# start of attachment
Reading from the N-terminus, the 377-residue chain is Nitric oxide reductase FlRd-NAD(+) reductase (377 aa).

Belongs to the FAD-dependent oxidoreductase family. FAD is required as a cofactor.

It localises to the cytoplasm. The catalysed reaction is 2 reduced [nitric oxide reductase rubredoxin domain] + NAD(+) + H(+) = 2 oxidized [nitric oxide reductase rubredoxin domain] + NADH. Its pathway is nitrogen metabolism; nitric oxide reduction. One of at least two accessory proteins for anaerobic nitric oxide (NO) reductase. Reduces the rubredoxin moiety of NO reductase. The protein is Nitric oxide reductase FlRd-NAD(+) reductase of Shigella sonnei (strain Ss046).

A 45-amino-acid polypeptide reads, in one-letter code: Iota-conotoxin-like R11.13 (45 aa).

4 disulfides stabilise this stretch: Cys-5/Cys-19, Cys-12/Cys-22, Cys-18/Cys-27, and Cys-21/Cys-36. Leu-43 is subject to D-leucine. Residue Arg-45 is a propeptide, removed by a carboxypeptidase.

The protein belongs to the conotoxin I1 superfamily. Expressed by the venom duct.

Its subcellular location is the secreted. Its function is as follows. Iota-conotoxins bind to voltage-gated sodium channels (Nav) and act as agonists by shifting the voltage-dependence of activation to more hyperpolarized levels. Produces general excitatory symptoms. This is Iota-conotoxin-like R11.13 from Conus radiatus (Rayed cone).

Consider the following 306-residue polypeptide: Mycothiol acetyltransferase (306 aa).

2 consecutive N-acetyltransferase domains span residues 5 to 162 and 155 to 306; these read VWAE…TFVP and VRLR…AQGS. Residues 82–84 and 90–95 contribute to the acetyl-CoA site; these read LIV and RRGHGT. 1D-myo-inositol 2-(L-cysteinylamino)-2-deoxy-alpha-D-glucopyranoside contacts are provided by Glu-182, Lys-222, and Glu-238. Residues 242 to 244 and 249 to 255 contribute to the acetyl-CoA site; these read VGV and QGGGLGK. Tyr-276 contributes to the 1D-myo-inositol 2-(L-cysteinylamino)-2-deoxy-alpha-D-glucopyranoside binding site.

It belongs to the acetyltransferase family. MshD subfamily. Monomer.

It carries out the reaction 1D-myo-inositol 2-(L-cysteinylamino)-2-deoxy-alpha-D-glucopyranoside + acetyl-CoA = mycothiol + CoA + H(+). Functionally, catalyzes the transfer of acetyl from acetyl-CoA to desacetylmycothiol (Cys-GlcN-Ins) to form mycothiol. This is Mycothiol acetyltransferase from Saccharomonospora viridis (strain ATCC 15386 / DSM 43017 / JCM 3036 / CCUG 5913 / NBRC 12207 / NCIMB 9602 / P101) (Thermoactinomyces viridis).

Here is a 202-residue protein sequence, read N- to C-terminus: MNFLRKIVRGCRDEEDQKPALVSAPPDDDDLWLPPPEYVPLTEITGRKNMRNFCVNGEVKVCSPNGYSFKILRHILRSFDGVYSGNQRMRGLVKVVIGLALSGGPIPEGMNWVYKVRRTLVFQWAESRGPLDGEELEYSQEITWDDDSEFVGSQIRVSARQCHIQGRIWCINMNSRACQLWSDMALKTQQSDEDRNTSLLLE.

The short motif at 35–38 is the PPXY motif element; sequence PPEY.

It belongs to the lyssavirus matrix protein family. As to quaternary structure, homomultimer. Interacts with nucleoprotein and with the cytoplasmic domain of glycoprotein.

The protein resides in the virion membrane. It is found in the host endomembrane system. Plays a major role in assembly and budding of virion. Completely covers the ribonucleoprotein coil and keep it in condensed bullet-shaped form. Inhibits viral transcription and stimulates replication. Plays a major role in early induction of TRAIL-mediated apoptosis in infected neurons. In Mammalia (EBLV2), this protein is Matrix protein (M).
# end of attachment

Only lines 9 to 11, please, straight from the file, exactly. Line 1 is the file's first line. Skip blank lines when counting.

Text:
2 consecutive N-acetyltransferase domains span residues 5 to 162 and 155 to 306; these read VWAE…TFVP and VRLR…AQGS. Residues 82–84 and 90–95 contribute to the acetyl-CoA site; these read LIV and RRGHGT. 1D-myo-inositol 2-(L-cysteinylamino)-2-deoxy-alpha-D-glucopyranoside contacts are provided by Glu-182, Lys-222, and Glu-238. Residues 242 to 244 and 249 to 255 contribute to the acetyl-CoA site; these read VGV and QGGGLGK. Tyr-276 contributes to the 1D-myo-inositol 2-(L-cysteinylamino)-2-deoxy-alpha-D-glucopyranoside binding site.

It belongs to the acetyltransferase family. MshD subfamily. Monomer.

It carries out the reaction 1D-myo-inositol 2-(L-cysteinylamino)-2-deoxy-alpha-D-glucopyranoside + acetyl-CoA = mycothiol + CoA + H(+). Functionally, catalyzes the transfer of acetyl from acetyl-CoA to desacetylmycothiol (Cys-GlcN-Ins) to form mycothiol. This is Mycothiol acetyltransferase from Saccharomonospora viridis (strain ATCC 15386 / DSM 43017 / JCM 3036 / CCUG 5913 / NBRC 12207 / NCIMB 9602 / P101) (Thermoactinomyces viridis).